Starring Nicholas Cage, Famke Janssen, Kevin Durand, Michael Imperioli, Lamonica Garret. Directed by Nicholas Powell. (97 min)
ON BLU-RAY FROM LIONSGATE
Review by Tiger the Terrible😸
National treasure Nicholas Cage squares-off against a deadly jungle cat and a vicious assassin on-board a cargo ship. Man, I don’t see how anyone could pass that up. It’s a concept as wonderfully bonkers as Samuel L. Jackson battling Snakes on a Plane. Primal doesn’t milk its premise to the campy heights of that kitschy classic, but it’s a lot more fun than the average Nick Cage Movie of the Week.
Cage plays Frank Walsh, a grizzled, grumpy game hunter who traps wild animals to sell to zoos. His latest haul includes birds, angry monkeys, poisonous snakes and – his biggest prize – a rare white jaguar. Sharing the boat ride home, however, is rogue assassin Richard Loffler (Kevin Durand), who’s been captured by U.S. forces and being returned in chains to stand trial for his crimes. Naturally, he manages to escape and frees all the animals. So now it’s man vs. man and man vs. nature, with Loffler and the cat picking off the supporting cast one by one.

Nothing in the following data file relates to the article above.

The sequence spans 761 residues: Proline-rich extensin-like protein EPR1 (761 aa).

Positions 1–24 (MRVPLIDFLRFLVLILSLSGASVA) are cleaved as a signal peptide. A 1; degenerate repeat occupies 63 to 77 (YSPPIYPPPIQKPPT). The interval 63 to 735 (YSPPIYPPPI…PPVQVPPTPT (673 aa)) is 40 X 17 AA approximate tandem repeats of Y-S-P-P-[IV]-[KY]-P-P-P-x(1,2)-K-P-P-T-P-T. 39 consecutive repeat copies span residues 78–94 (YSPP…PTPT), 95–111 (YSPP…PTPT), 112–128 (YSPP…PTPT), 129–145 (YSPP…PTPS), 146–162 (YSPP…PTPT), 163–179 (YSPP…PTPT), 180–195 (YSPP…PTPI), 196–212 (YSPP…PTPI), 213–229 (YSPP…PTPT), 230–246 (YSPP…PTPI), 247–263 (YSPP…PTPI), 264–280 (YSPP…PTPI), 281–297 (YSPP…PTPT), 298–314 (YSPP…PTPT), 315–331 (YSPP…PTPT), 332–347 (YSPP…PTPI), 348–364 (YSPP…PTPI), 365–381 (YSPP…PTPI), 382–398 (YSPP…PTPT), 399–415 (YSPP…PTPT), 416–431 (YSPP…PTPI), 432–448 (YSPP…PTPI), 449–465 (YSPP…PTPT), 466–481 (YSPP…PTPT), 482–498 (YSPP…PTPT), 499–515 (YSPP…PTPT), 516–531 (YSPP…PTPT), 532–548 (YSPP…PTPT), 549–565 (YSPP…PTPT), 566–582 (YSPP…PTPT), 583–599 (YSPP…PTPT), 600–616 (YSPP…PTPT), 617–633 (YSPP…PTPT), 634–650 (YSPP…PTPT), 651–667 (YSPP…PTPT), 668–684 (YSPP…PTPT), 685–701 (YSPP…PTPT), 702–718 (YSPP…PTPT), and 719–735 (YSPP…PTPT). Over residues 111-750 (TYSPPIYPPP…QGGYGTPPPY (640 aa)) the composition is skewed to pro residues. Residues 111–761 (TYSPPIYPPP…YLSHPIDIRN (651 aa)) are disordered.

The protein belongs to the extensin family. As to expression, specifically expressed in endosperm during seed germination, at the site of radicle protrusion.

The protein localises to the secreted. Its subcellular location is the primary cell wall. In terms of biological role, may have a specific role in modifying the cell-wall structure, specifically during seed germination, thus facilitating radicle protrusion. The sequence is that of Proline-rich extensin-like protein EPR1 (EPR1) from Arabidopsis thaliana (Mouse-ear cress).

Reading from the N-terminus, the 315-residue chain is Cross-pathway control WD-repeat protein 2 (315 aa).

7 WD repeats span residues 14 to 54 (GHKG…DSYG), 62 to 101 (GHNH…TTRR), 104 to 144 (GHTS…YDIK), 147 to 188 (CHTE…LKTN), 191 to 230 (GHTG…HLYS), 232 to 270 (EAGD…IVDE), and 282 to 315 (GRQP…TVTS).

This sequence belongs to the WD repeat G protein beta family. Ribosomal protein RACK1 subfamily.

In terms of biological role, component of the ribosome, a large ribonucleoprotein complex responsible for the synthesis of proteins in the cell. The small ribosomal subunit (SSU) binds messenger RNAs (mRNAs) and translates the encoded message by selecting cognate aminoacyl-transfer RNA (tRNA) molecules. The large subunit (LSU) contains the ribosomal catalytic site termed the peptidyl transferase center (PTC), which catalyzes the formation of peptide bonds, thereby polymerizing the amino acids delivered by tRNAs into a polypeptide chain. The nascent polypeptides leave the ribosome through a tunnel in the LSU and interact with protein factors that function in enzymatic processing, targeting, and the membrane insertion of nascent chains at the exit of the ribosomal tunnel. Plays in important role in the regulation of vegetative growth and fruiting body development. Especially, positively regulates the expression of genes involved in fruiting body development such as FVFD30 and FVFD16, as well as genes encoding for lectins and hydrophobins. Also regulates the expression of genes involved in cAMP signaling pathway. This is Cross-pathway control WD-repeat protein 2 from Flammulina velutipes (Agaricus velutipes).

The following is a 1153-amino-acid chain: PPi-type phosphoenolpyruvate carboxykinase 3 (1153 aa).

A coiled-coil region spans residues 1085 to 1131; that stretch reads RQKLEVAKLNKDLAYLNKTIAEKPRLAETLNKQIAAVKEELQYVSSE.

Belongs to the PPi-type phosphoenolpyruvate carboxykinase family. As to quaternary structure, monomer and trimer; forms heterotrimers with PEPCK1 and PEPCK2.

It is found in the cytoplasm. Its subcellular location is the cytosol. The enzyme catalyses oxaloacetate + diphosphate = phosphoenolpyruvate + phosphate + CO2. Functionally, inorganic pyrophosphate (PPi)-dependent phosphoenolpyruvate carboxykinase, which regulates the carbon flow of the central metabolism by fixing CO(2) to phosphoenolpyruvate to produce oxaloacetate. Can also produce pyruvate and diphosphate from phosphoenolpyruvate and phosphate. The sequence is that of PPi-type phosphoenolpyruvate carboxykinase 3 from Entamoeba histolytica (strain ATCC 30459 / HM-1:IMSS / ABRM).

|"BOY FOR SALE!"|
Primal has less actual animal action than I hoped. Not that the conflict involving Loffler isn’t enjoyable. Durand does a decent job playing your standard over-confident bad guy, but watching nature get even is a lot more entertaining, especially in an unusual setting. Still, the beasties manage to get-in their licks here and there. Those scenes are the goofiest, therefore the liveliest, even if the CGI-rendered jaguar is laughably unconvincing.
|"I thought I paid this."|
Cage attacks his role with his inimitable brand of gusto, tongue planted firmly in-cheek, which is always enjoyable. Less vital is Famke Janssen as Ellen Taylor. She plays a Navy doctor tasked with monitoring Loffler’s health, but mostly exists to bicker with Cage and place herself in peril. The remaining cast – including Michael Imperioli – are essentially cannon fodder (or cat food).
Well made on a relatively limited budget, Primal won’t win any Oscars, but it’s hardly Razzie-worthy, either. Fast-paced and enjoyably silly, this features Nick Cage in prime any-role-to-pay-off-my-debts mode. And that isn’t always a bad thing, especially once he breaks-out his trusty blowgun.
FEATURETTE - “The Making of Primal”
NOT BAD. LIKE CAT CHOW.